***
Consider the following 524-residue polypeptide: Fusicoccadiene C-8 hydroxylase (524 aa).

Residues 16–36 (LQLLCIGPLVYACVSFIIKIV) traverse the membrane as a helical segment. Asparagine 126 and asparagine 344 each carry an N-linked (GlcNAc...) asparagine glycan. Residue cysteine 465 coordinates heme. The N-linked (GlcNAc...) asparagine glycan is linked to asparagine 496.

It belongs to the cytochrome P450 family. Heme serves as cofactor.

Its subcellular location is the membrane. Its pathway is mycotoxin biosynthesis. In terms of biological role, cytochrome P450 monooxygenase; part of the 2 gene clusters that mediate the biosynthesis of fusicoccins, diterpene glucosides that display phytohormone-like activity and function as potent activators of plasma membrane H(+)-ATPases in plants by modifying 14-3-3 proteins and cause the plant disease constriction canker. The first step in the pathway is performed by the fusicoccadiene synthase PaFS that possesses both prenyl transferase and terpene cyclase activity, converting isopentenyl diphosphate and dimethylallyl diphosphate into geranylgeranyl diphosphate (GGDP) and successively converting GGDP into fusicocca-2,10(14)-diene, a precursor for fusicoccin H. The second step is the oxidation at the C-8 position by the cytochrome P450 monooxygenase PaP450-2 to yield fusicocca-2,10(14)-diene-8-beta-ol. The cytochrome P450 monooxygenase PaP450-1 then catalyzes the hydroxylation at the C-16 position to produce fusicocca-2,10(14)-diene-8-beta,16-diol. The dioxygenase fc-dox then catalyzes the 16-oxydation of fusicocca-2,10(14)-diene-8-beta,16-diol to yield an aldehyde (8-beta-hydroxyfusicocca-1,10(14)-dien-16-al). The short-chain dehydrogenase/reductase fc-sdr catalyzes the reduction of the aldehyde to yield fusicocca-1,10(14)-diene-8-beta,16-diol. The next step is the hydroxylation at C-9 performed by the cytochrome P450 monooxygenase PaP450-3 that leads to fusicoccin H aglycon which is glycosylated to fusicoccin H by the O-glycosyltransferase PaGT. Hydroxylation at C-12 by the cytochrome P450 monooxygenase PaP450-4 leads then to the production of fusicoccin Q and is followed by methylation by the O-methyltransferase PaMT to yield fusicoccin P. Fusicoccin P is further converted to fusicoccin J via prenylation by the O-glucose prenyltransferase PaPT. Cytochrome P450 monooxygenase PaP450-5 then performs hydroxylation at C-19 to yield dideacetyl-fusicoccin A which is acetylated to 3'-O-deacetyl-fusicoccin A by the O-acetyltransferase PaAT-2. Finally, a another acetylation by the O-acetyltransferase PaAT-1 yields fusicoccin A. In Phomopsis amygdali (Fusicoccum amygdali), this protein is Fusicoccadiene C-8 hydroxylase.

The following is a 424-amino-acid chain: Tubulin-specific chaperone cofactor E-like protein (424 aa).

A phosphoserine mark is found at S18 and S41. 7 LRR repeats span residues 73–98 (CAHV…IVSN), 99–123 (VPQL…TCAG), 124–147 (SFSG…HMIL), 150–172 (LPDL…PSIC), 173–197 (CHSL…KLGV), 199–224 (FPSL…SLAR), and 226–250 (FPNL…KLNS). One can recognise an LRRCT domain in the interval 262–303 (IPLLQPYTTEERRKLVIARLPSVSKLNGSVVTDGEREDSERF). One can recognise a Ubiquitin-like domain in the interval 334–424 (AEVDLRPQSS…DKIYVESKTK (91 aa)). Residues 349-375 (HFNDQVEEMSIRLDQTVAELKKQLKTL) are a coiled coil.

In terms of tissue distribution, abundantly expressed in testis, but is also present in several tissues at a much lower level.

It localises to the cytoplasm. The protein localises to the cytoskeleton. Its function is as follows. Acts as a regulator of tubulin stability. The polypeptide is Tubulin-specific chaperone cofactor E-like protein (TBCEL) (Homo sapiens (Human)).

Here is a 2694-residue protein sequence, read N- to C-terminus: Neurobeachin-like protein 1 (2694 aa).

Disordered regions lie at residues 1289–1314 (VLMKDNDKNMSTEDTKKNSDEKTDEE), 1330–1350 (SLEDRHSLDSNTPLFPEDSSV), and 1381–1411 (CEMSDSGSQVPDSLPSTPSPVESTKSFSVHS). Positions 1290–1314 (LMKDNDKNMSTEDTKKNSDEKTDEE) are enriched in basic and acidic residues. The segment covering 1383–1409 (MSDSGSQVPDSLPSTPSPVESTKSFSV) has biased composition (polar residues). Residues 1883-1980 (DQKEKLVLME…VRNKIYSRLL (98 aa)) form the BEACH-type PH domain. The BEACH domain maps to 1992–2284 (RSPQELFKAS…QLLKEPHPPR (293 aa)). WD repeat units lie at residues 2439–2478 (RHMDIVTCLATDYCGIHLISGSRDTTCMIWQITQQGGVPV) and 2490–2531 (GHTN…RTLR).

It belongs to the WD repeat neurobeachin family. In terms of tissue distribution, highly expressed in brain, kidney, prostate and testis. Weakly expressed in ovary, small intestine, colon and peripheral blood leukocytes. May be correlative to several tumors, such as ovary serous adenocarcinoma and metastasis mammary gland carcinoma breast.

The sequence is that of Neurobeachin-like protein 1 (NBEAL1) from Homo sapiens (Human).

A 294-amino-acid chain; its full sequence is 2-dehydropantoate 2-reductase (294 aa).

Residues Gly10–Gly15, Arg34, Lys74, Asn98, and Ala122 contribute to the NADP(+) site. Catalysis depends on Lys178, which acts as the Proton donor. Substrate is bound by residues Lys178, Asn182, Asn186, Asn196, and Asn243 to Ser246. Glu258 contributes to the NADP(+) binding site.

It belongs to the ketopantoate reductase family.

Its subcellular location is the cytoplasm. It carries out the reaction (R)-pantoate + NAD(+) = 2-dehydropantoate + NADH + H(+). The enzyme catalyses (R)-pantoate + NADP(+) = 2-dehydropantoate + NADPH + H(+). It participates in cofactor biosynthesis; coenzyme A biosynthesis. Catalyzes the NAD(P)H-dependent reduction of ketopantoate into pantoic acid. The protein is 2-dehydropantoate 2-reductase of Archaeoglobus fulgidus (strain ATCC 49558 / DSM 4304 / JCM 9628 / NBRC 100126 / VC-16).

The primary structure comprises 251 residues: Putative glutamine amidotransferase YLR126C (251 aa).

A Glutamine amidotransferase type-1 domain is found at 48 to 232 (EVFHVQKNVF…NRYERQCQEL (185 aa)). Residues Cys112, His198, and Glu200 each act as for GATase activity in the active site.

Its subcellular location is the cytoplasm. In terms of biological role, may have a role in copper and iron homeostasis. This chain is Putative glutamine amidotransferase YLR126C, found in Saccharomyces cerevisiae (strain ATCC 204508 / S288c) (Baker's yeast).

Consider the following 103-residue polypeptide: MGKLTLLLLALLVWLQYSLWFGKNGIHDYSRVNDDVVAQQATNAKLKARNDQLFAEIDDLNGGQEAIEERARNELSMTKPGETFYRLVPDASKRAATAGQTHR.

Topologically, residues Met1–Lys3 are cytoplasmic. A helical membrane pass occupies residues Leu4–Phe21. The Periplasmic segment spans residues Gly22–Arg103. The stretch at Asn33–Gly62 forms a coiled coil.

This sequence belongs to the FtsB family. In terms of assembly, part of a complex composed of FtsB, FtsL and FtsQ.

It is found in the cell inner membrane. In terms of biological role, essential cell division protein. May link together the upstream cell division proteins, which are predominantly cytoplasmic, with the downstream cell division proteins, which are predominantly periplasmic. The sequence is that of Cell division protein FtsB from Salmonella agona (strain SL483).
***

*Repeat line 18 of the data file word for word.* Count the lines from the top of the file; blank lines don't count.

A Glutamine amidotransferase type-1 domain is found at 48 to 232 (EVFHVQKNVF…NRYERQCQEL (185 aa)). Residues Cys112, His198, and Glu200 each act as for GATase activity in the active site.